Really and truly, it couldn’t happen to a nicer country. It appears that the British, while not pissing on Israel and its human rights, or putting out a variety of calls for academic boycotts of Israelis, enjoy supping on some fine, vintage Israeli hummus.

The British Independent newspaper chose the Tsabar hummus brand as the best in a taste test conducted by the newspaper’s weekend magazine.

The test conductors found the Tsabar hummus to have a smooth texture with an authentic Middle-Eastern taste.

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themiddle

12 Comments

  • 1) Tzabar hummus may be the best in England, but it’s the worst in Israel (and it’s the same stuff). If you have to get storebought hummus, Achla is superior. Of course, if standard British hummus is anything like standard American hummus, it’s no wonder Tzabar won.

    2) What the fuck is that shiny, sickly-looking shit you have as a picture? Middle, that is not hummus. Hummus is not shiny. I can tell just by looking the texture is all wrong. And who garnishes hummus with a single parsley leaf? Where are the warm chickpeas? The ring of olive oil? The fuul? ANYTHING?

    I demand, for hummus’ sake, that the picture be changed to something more appropriate!

  • Here, this is a little better. Not perfect, and a little small, and I don’t what that white shit is in the middle, but at least it looks like hummus.

  • Ummmm….I’m not sure I would be happy about having the Brits endorse your food.

    I mean, after all, this is the country where people eat Spotted Dicks, Raspberry Fools, and Toads in the Hole.

    (Of course, I always thought that a spotted dick is what you got if you put your toad in the wrong hole, but what do I know? I’m just a Yank.)

  • You forgot to quote the most important sentence: “The Tsabar hummus, marketed under the brand name “Jordan Sabra” received the highest score.”

    No wonder Tzabar won, I suppose they got the highets scores because people tought it to be from Jordan which is rather popular with British tourists. Like my British friends who want to visit me here for years: “No problem with you living in Israel, let’s meet in Jordan then.” @&%ร‚ยง*$#!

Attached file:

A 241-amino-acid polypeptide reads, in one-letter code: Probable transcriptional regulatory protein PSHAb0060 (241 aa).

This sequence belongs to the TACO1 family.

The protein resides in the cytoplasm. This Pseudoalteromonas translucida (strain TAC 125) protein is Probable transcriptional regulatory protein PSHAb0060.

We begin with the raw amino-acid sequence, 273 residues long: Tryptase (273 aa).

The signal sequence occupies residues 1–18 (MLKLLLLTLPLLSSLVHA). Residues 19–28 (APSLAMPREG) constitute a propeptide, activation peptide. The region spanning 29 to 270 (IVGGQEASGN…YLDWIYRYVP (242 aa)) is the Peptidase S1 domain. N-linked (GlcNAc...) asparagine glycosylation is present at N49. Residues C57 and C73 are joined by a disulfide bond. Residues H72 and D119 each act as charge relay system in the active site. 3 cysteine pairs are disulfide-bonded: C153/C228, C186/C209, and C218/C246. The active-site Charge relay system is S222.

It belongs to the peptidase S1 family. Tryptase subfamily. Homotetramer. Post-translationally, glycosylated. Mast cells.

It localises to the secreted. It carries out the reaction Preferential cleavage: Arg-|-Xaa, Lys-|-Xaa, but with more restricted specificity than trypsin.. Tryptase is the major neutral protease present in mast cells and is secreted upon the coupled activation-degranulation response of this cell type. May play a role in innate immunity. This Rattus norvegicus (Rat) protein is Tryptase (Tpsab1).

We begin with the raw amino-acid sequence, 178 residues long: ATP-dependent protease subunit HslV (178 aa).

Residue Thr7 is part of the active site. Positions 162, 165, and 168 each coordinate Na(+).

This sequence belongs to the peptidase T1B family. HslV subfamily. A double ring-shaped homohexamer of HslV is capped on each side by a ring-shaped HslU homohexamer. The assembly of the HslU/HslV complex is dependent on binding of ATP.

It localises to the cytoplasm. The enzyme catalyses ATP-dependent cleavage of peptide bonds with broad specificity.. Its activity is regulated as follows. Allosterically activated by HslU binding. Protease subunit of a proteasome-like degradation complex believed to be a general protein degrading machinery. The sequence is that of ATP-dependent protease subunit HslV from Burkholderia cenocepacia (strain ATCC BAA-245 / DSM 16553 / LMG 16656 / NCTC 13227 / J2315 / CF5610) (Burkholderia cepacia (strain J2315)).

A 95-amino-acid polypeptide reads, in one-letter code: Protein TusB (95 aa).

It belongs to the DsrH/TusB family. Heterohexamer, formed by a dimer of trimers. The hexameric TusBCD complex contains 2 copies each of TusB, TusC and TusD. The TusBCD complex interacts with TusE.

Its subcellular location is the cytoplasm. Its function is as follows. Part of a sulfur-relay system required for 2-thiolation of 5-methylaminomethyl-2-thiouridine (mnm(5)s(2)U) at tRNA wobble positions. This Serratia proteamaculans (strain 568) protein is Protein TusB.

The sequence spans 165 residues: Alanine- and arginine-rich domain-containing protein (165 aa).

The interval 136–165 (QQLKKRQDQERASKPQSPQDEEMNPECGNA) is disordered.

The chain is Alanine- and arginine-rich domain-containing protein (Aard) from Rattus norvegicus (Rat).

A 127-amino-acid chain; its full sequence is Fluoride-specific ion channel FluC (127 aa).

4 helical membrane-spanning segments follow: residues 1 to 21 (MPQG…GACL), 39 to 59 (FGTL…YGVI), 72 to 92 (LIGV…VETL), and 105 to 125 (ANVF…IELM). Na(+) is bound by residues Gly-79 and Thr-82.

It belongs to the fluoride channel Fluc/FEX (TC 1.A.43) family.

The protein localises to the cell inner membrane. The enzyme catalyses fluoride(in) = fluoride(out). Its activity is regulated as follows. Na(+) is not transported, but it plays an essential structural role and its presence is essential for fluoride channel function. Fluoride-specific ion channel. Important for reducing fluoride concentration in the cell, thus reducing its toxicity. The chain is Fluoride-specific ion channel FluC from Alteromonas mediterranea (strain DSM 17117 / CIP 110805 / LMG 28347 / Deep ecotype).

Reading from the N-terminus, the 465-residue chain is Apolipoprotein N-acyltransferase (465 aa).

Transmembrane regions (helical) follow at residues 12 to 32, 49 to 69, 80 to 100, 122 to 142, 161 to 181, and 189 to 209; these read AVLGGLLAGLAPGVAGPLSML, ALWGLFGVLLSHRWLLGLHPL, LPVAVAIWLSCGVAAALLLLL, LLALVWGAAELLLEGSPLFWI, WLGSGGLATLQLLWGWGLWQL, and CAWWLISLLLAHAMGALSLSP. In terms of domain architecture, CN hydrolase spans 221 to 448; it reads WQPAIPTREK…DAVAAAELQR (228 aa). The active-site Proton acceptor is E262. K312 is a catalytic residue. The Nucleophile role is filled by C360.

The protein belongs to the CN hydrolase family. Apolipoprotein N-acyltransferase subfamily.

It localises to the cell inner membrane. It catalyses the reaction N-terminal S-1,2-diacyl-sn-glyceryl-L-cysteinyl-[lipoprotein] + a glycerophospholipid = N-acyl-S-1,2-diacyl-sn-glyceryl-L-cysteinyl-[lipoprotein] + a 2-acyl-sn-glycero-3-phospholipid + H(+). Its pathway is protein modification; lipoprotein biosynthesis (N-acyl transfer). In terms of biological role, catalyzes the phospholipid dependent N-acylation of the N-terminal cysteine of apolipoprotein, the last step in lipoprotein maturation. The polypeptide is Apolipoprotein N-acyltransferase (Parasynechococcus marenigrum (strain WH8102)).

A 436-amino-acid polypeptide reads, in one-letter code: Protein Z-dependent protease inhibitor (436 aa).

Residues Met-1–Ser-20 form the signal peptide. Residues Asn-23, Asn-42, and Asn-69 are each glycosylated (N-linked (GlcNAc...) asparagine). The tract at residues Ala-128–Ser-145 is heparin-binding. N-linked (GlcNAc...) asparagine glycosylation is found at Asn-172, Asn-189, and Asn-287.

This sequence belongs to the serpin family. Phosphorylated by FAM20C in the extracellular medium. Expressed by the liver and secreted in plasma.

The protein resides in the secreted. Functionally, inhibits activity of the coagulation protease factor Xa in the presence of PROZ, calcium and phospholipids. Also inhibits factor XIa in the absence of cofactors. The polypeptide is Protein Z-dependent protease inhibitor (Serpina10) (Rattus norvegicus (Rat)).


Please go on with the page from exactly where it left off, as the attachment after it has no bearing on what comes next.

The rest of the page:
• The best hummus I had (not been to Israel yet) was in a little kebab place owned by two Israelis in Los Boliches, Fuengirola (Spain). I live in London and the hummus here is horrendous. I’ll try Tsabar, though. Or keep on making my own…

  • You know, CZ, I didn’t even pay attention to the name, but of course your point is right. I have seen a “Sabra” brand (which I assume is the same) sold as “Hummus Abu Ghosh” and now thanks to you, I have made the connection. I guess it comes off as more authentic than Hummus Tel Aviv.

  • I live in Hawaii. Up until 2 years ago, I had no idea there was anything other than freeze-dried “hummus”. Mmmm… all that chalky goodness! But then an Israeli woman opened a kosher store in downtown Honolulu, and I was very impressed with the Sabra brand… hehehe. And that’s my ONLY point of reference! What can I say… you guys got it good!

  • Actually, Hummus Abu Ghosh is not just a name to distract from Sabra’s Israeliness, it’s a distinct variety of hummus. Sabra/Tzabar makes a bunch of different hummus varietes. Of course, just because they make hummus b’signon Abu Ghosh doesn’t mean it holds a candle to actual hummus Abu Ghosh. But few things do.

  • All I know is that my family stocks a few brands of hummus, etc and the Israelis won’t touch anything BUT Sabra.

    Hummus masbacha… mmmmmm

  • Send us Brits some of your good stuff, then! I’ve been a hummus fanatic since I was a kibbutz volunteer and then Hebrew student in the early 90s.
    Sabra/Tsabar IS the best we can get in supermarkets…and also the most expensive. Delicatessans can offer superior hummus if you know where to go. Luckily I have 3 Lebanese restaurants/takeaways nearby in my neighbourhood in southwest London, so I can get the good stuff, but if you live outside of big cities in the UK you’re condemned to rubbish
    Most of the hummus we get here is very garlicky (which I believe is more Greek – and hummus is more associated with Greece than Israel here). It’s also hard to buy without either caramelised onions, cumin, Moroccan spices, lemon and/or other rubbish being added.
    Hummus lovers look to you, Israel!

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